Women and travel technology – an Asian perspective

In planning and curating the programme for the first WITX-Women In Travel in Bangkok on April 27, I have personally learned a lot.

One, tourism is a great industry for women. It offers jobs at all levels for all stratas of women. This is particularly powerful in developing regions.

Two, women are almost twice as likely to be employers in tourism as compared to other sectors. Tourism also offers leadership possibilities, with women accounting for one in five tourism ministers worldwide; more than in any other branch of government.

This is according to a UNWTO/UN Global Report on Women in Tourism 2011, which says:

“Women make up an important percentage of the tourism workforce, but more work must be done to close the wealth and skills gap between men and women employed in tourism.”

Three, women form the backbone of travel organisations but they are few and far between in management positions of major global brands and in the technology field, they are even fewer and far between.

Four, I’ve also learnt a lot about women as customers in Asia.

Did you know for example, she’s very rich? In the Forbes list of 50 richest women, women in Asia make a strong showing – China fielded 21, India eight, Singapore five, South Korea and Indonesia, four each, Japan three and Australia two. But of course, the world’s richest woman next year is expected to be from Australia – the mining tycoon Gina Rhinehart.

Across Asia, a growing swathe of affluent women consumers is emerging. From singles – more women are staying single, longer – to what has been termed “the silver tsunami”, this is a huge market to be tapped.

Of course, there’s also the lucrative weddings market particularly in India where no expense is spared at events such as these.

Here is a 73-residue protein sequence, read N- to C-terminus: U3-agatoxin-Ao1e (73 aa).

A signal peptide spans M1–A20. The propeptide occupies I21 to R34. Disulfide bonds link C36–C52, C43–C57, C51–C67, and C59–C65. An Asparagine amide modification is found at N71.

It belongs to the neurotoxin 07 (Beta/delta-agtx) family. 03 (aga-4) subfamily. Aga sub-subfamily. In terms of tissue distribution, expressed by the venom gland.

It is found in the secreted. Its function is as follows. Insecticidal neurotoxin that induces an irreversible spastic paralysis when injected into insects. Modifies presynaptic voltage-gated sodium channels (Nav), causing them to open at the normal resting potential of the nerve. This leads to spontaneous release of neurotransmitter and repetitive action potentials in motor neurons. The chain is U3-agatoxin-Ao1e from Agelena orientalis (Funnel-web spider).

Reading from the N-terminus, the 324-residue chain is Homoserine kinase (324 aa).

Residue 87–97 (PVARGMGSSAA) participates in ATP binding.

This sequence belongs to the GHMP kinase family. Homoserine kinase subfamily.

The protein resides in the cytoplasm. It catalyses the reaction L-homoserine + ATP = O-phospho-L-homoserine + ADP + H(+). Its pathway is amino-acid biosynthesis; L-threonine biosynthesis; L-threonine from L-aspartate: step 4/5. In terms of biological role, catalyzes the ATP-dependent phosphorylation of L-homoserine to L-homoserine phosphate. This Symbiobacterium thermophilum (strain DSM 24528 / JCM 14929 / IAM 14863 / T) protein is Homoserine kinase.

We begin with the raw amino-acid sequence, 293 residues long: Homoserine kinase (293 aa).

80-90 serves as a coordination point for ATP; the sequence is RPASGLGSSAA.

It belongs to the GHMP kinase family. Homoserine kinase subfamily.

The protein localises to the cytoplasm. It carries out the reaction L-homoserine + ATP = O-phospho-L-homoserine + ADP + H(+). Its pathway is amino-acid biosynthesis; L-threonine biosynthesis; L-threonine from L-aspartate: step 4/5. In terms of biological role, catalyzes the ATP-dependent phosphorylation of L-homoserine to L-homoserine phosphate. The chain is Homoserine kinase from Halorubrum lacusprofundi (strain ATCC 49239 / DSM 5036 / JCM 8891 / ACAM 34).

And given the fact that the majority of leisure travel decisions are made by women, then this becomes an increasingly important market to influence. Throw into this mix the fact that women fuel e-commerce, contributing up to 70% of revenues to retail sites from fashion to fiction.

At a Google Thinktravel event last month in Singapore, Loren Schuster, managing director for Google Singapore, said “a happy wife is a happy life”, when talking about how he and his wife planned one particular vacation.

I was talking to a general manager of a resort recently and he told me too that women were also the first to complain:

“You please the wife and everyone’s happy.”

At a time when technology is changing customer behaviour, it is even more important for us to understand how that’s changing women as travellers.

For instance, Ross Veitch, CEO of Wego, says that 50% of users on his Singapore site are women and they are active searchers.

Dan Lynn, managing director of Expedia AirAsia, adds:

“When booking a hotel, women are more likely to seek recommendations from a friend or her family, as well as leverage UGC reviews.

“Similarly, women business travellers are also likely to leverage recommendations from their organisation as well as UGC reviews. Men, on the other hand, are more likely to use search engines and other travel sites for information.”

This is backed by data from Experian Hitwise. Comparing travel websites visited by men vs women in Australia and China, there’s a clear trend of men going straight to search while women prefer wandering around the more social sites. Probably the same behaviour that is reflected in the real world in terms of how women and men shop.

Women also use social media differently from men – the growth of Pinterest into the world’s third largest social network is driven by women – up to 80% of active users.

I sense something big happening in Asia’s travel and tourism – the intersection between the rise of women in the workplace and that of technology which frees women up as entrepreneurs and travellers will create opportunities we’ve only been dreaming about.

Perhaps it’s now time to talk about it.

NB: Woman mobile image via Shuttertock.

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Siew Hoon Yeoh

About the Writer :: Siew Hoon Yeoh